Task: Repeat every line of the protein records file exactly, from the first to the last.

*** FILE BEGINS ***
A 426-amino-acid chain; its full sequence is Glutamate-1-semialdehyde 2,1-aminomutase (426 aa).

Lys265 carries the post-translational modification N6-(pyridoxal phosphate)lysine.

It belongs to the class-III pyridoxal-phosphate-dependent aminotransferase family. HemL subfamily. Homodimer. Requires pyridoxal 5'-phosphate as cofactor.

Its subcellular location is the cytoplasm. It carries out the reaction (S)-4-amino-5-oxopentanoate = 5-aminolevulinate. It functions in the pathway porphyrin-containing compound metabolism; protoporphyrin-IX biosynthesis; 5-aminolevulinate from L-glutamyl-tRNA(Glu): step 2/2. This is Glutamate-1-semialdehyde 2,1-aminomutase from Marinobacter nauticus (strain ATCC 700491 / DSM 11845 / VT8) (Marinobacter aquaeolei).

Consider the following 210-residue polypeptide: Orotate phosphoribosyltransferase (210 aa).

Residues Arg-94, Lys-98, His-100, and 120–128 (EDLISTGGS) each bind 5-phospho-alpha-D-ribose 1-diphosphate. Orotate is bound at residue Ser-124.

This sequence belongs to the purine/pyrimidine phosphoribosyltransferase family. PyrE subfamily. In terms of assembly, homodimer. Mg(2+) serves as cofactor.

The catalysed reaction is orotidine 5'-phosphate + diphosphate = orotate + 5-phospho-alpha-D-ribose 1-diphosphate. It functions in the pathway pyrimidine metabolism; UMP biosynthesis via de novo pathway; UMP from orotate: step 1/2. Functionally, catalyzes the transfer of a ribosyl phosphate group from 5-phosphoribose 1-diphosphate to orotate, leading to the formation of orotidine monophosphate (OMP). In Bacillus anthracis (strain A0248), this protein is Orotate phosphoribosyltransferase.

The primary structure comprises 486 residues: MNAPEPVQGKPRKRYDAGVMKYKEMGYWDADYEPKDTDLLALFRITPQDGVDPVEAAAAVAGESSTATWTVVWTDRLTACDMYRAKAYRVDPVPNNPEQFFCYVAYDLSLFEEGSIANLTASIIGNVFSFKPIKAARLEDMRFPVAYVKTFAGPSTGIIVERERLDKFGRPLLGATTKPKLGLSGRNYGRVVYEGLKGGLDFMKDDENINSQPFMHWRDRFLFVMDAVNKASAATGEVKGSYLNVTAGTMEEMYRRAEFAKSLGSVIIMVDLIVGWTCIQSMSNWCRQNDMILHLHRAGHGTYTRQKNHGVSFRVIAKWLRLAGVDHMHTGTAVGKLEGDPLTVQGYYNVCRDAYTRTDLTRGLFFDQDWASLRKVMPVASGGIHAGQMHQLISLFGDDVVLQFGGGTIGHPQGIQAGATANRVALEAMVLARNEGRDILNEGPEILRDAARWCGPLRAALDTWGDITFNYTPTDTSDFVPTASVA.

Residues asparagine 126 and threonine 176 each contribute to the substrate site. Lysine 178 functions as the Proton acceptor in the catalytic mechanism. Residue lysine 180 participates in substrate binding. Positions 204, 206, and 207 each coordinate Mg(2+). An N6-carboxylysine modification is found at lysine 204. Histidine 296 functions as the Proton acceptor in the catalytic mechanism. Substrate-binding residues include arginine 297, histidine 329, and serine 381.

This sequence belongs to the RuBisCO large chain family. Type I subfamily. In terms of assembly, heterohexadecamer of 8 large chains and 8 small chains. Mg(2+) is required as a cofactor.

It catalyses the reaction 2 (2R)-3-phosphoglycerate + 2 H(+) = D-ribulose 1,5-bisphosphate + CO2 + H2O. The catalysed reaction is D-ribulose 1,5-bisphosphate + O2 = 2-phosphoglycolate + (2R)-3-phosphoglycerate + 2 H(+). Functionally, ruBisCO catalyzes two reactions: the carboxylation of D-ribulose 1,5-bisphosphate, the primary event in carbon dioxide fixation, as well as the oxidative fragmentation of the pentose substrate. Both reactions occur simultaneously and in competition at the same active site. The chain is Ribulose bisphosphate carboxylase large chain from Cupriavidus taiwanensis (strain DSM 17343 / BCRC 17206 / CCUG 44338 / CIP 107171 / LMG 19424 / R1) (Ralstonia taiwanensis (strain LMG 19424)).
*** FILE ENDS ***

A 426-amino-acid chain; its full sequence is Glutamate-1-semialdehyde 2,1-aminomutase (426 aa).

Lys265 carries the post-translational modification N6-(pyridoxal phosphate)lysine.

It belongs to the class-III pyridoxal-phosphate-dependent aminotransferase family. HemL subfamily. Homodimer. Requires pyridoxal 5'-phosphate as cofactor.

Its subcellular location is the cytoplasm. It carries out the reaction (S)-4-amino-5-oxopentanoate = 5-aminolevulinate. It functions in the pathway porphyrin-containing compound metabolism; protoporphyrin-IX biosynthesis; 5-aminolevulinate from L-glutamyl-tRNA(Glu): step 2/2. This is Glutamate-1-semialdehyde 2,1-aminomutase from Marinobacter nauticus (strain ATCC 700491 / DSM 11845 / VT8) (Marinobacter aquaeolei).

Consider the following 210-residue polypeptide: Orotate phosphoribosyltransferase (210 aa).

Residues Arg-94, Lys-98, His-100, and 120–128 (EDLISTGGS) each bind 5-phospho-alpha-D-ribose 1-diphosphate. Orotate is bound at residue Ser-124.

This sequence belongs to the purine/pyrimidine phosphoribosyltransferase family. PyrE subfamily. In terms of assembly, homodimer. Mg(2+) serves as cofactor.

The catalysed reaction is orotidine 5'-phosphate + diphosphate = orotate + 5-phospho-alpha-D-ribose 1-diphosphate. It functions in the pathway pyrimidine metabolism; UMP biosynthesis via de novo pathway; UMP from orotate: step 1/2. Functionally, catalyzes the transfer of a ribosyl phosphate group from 5-phosphoribose 1-diphosphate to orotate, leading to the formation of orotidine monophosphate (OMP). In Bacillus anthracis (strain A0248), this protein is Orotate phosphoribosyltransferase.

The primary structure comprises 486 residues: MNAPEPVQGKPRKRYDAGVMKYKEMGYWDADYEPKDTDLLALFRITPQDGVDPVEAAAAVAGESSTATWTVVWTDRLTACDMYRAKAYRVDPVPNNPEQFFCYVAYDLSLFEEGSIANLTASIIGNVFSFKPIKAARLEDMRFPVAYVKTFAGPSTGIIVERERLDKFGRPLLGATTKPKLGLSGRNYGRVVYEGLKGGLDFMKDDENINSQPFMHWRDRFLFVMDAVNKASAATGEVKGSYLNVTAGTMEEMYRRAEFAKSLGSVIIMVDLIVGWTCIQSMSNWCRQNDMILHLHRAGHGTYTRQKNHGVSFRVIAKWLRLAGVDHMHTGTAVGKLEGDPLTVQGYYNVCRDAYTRTDLTRGLFFDQDWASLRKVMPVASGGIHAGQMHQLISLFGDDVVLQFGGGTIGHPQGIQAGATANRVALEAMVLARNEGRDILNEGPEILRDAARWCGPLRAALDTWGDITFNYTPTDTSDFVPTASVA.

Residues asparagine 126 and threonine 176 each contribute to the substrate site. Lysine 178 functions as the Proton acceptor in the catalytic mechanism. Residue lysine 180 participates in substrate binding. Positions 204, 206, and 207 each coordinate Mg(2+). An N6-carboxylysine modification is found at lysine 204. Histidine 296 functions as the Proton acceptor in the catalytic mechanism. Substrate-binding residues include arginine 297, histidine 329, and serine 381.

This sequence belongs to the RuBisCO large chain family. Type I subfamily. In terms of assembly, heterohexadecamer of 8 large chains and 8 small chains. Mg(2+) is required as a cofactor.

It catalyses the reaction 2 (2R)-3-phosphoglycerate + 2 H(+) = D-ribulose 1,5-bisphosphate + CO2 + H2O. The catalysed reaction is D-ribulose 1,5-bisphosphate + O2 = 2-phosphoglycolate + (2R)-3-phosphoglycerate + 2 H(+). Functionally, ruBisCO catalyzes two reactions: the carboxylation of D-ribulose 1,5-bisphosphate, the primary event in carbon dioxide fixation, as well as the oxidative fragmentation of the pentose substrate. Both reactions occur simultaneously and in competition at the same active site. The chain is Ribulose bisphosphate carboxylase large chain from Cupriavidus taiwanensis (strain DSM 17343 / BCRC 17206 / CCUG 44338 / CIP 107171 / LMG 19424 / R1) (Ralstonia taiwanensis (strain LMG 19424)).